It is with great shock and sadness that we receive the unexpected news of the passing of Giovanni (Gianni) Carbonara at the age of 80 on 1 February 2023.
He was a dear friend and colleague, a master of many students and Professor Emeritus of Restoration. His life was dedicated to his family, to his students and to the discipline of Restoration, of which he was one of the most significant exponents not only in Italy but also around the world. Professor of Architectural Restoration at the University of Rome "La Sapienza", he directed the School of Specialization in Architectural and Landscape Heritage, and coordinated the doctoral students in the Conservation of the Built Heritage. A high-profile figure in the field of restoration and academic dissemination, he was also the recipient of the ICCROM Award in 2017.
He graduated in architecture in 1967 and worked as a conservation architect for the Ministry of Culture. He then enrolled in the School of Specialization for the study and restoration of monuments, obtaining his diploma in 1971. From 1969 to 1980, he worked as an assistant professor of History of Architecture with Professor Renato Bonelli at the University of Rome "La Sapienza". Since 1975 he was a professor of the History of Architecture and later of Architectural Conservation, and from 1980 full professor of Restoration at the University of Rome. Giovanni Carbonara has been engaged with ICCROM for more than 50 years, from his involvement as a participant in the International Architectural Conservation Course (ARC) in 1968. He has collaborated within ICCROM’s teaching and training programs in the form of organizational activities and collaboration on the restoration courses at ICCROM, related to topics integrated into the curriculum of the Post Graduate School for the Study and Restoration of Monuments of the University of Rome. In 2021, he signed a donation agreement of his vast and important personal library with ICCROM so that researchers worldwide could benefit from the knowledge he had collected throughout his career. Since then, he personally coordinated periodic transfers of part of his collection to the ICCROM Library, which will be featured in a special section, to support research in the field.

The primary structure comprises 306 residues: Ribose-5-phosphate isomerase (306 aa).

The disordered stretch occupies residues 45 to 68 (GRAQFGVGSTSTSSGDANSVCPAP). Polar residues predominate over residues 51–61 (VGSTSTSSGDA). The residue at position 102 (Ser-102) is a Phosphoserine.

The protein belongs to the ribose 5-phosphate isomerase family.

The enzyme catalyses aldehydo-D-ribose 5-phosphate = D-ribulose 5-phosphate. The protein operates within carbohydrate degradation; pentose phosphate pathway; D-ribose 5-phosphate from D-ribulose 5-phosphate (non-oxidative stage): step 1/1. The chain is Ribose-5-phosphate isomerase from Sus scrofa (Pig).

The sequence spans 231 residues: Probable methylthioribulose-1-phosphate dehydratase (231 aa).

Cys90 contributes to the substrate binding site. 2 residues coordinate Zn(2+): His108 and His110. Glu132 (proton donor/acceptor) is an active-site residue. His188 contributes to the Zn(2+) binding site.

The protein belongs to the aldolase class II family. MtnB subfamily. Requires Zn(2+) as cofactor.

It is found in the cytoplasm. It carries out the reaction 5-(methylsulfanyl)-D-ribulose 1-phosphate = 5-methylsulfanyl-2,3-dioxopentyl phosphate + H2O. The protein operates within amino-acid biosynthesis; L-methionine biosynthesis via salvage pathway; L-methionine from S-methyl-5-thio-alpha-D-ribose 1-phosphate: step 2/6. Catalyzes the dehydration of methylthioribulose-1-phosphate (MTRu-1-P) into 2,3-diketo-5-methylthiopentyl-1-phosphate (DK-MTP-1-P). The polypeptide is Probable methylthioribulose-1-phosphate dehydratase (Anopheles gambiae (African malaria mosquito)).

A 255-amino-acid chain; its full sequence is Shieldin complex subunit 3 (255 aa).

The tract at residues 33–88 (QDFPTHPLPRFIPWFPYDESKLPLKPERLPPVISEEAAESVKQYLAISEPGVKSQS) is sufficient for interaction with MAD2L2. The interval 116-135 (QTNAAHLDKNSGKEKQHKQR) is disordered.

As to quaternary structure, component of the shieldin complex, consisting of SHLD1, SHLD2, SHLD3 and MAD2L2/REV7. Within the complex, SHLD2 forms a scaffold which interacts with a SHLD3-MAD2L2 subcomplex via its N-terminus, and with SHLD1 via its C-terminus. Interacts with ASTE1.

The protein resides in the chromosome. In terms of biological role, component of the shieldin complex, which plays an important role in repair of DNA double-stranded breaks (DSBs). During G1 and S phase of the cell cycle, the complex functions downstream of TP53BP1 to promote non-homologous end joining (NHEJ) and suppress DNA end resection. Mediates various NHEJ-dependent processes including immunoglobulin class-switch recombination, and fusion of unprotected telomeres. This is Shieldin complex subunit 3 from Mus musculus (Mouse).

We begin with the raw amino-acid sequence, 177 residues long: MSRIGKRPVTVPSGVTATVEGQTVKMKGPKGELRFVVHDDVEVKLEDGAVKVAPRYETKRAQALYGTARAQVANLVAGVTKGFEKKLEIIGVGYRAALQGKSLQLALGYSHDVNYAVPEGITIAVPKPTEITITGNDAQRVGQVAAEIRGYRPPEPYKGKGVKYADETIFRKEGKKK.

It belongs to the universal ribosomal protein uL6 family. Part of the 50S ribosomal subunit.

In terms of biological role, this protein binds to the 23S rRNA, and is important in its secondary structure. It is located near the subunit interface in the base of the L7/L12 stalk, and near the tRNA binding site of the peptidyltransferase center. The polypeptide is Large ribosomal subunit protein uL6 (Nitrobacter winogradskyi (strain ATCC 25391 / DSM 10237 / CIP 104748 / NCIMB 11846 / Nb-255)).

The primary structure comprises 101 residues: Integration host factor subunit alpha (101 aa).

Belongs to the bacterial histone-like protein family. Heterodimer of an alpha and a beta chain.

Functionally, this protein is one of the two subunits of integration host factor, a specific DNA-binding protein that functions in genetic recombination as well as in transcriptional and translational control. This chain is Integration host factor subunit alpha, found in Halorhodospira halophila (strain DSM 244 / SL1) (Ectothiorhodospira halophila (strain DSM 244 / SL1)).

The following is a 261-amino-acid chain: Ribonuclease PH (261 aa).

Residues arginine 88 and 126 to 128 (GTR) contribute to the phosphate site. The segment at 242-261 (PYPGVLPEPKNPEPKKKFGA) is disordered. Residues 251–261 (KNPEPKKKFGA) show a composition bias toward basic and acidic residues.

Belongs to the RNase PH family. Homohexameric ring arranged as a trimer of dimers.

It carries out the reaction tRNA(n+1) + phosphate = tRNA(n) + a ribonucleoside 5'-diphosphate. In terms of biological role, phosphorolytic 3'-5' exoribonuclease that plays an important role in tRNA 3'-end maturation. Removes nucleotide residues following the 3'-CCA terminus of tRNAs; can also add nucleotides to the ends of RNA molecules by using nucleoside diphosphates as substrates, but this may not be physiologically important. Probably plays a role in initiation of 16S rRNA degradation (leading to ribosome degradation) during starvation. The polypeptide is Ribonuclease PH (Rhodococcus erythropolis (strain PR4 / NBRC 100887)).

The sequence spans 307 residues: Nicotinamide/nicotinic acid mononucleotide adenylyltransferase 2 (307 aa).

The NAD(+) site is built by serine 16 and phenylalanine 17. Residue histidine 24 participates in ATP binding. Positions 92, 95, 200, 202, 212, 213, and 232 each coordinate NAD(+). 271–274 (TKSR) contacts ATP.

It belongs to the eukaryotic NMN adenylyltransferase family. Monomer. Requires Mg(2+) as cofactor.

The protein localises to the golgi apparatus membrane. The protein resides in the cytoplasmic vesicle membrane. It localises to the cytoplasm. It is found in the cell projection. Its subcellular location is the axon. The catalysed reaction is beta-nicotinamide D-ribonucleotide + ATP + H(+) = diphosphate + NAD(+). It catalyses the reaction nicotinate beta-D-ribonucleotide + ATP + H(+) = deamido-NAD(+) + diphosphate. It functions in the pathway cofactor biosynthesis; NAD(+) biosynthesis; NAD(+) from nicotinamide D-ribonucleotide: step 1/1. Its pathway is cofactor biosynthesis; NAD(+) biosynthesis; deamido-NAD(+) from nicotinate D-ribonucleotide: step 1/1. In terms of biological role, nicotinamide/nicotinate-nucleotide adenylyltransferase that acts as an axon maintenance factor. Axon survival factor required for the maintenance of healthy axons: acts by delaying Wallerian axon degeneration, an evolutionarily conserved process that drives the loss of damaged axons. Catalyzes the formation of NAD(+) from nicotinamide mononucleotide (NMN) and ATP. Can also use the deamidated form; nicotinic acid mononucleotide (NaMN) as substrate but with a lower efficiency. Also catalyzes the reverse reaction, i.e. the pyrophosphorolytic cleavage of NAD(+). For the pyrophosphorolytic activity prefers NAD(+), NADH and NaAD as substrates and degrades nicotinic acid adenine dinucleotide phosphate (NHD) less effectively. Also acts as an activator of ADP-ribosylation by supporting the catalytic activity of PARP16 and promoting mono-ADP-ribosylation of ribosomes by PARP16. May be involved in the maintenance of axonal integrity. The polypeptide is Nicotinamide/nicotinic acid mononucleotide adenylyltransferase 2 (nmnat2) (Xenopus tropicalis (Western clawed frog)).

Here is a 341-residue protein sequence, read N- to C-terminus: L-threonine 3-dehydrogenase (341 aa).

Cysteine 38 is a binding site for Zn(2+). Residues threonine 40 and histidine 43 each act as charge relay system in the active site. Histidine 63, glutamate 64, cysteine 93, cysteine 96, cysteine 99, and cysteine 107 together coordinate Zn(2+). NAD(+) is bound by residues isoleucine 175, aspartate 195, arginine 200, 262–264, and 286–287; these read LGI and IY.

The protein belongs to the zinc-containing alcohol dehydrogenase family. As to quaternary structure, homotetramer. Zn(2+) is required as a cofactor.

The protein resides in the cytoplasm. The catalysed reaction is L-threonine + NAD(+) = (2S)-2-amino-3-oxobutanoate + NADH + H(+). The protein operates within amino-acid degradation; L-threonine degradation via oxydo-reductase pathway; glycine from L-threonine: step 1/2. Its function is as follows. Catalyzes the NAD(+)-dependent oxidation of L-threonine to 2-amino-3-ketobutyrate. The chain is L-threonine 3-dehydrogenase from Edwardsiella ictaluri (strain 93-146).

Whilst it would be difficult to list exhaustively the many prestigious assignments entrusted to him, it seems important to mention his work as Commissioner for the construction and restoration of Italian embassies abroad, a role conferred by the Ministry of Foreign Affairs, and as an advisor to the National Committee of ICOMOS. As a member of various scientific and consultancy committees, he was involved in restoration activities of many prestigious buildings, such as the Cathedral of Spoleto, St. Peter's Basilica in the Vatican, the Pauline Chapel of the Apostolic Palace in the Vatican, and Palazzo Montecitorio, the seat of the Italian Chamber of Deputies. As a point of reference for the Ministry of Culture, he has chaired the Technical and Scientific Committee for Architectural and Landscape Heritage, as well as being a member of the Higher Council. On behalf of the City of Rome, he was a member of the Municipal Committee for History and Art, and in 2008 he was conferred by the President of the Republique of Italy the Gold Medal for Services to Culture and the Arts.
Prof. Carbonara dedicated much of his work as an essayist to historical research and especially to the theory of restoration. He conceived and directed, among countless publications, the Trattato di restauro architettonico, the Restauro architettonico e impianti and the Atlante del restauro; works that, together with his intense and profound essay activity, have represented a reference and cornerstone for the theory of the operation of contemporary restoration.
He was of primary importance in the debate on the theory of restoration and he gave a significant contribution to the evolution of the Roman school of conservation towards critical-conservative positions in the protection of historic resources. For him, Restoration meant “any intervention aimed at preserving, transmitting to the future, and facilitating understanding works of historical, artistic and environmental interest without erasing the traces of the passage of time. Restoration is based on respect for the ancient substance and the authentic documentation constituted by these works, proposing, moreover, as an act of non-verbal critical interpretation but expressed in the concrete work. More specifically, as a critical hypothesis and proposition that can always be modified, without irreversibly altering the original." (Giovanni Carbonara, Che cos'è il restauro? Nove studiosi a confronto, (Edit. B. Paolo Torsello), Venezia, Marsilio, 2005).
The Director-General and staff of ICCROM express their condolences to Prof. Carbonara’s family, and join the Italian and international conservation communities in mourning the loss of this important figure in the field of heritage conservation.
Mehr Azar Soheil, Jukka Jokilehto, Joseph King